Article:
Edifying life of the foundresses

Once they had become real religious by receiving the habit and their Profession, the Sisters of Saint-Jacut thought only of carrying out their charitable mission to the best of their ability, and confided to Providence the growth of the little tree they had planted. There was nothing more edifying than this community, whose members devoted all their time to work and prayer, helping each other as much as their individual tasks allowed. Guyot, p. 47

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Stay as you are

During the first years after the Sisters had made their Profession, the development of the community was very slow. From 1828 to 1837 only five religious joined the Foundresses, (...).  With no hope of the situation getting better, they conceived the idea of joining another congregation. In the meantime, Father Deshayes, Superior General of the Sisters of Wisdom and Fathers of the Company of Mary, came to Rochefort-en-Terre. Father Corvoisier, his friend, and almost his fellow-countryman as they came from neighbouring parishes,[1] went to see him to…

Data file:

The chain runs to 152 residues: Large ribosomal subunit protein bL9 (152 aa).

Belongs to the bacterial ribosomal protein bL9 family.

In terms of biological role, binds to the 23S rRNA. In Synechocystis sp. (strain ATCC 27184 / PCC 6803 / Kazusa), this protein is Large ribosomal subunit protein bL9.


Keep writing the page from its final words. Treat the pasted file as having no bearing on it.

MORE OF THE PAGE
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First foundations

However, postulants soon began to flock in, and at last a time came when the Sisters could give a satisfactory reply to the parishes asking for teachers. It was in 1839 that they founded their first establishment at Saint-Congard. A second one was founded in Peillac in 1842, then two others in 1846: one in Caden and one in Saint Gorgon. According to the double aim of their Institution, each of these establishments counted one Sister to visit the sick, one or two to teach in school…

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Death of Angélique

The venerable Sister Saint-Jacut did not have the joy of witnessing the development of the work she had founded. Before receiving her heavenly reward, she had the sorrow of witnessing the death of her three first companions. Françoise Richard died in 1820, Julienne Monnier in 1833 and Jeanne Monnier in 1834. She herself suffered for a long time from painful infirmities and died on November 16th 1835 at the age of 68. Her death created a great void in the community which had been edified by her…

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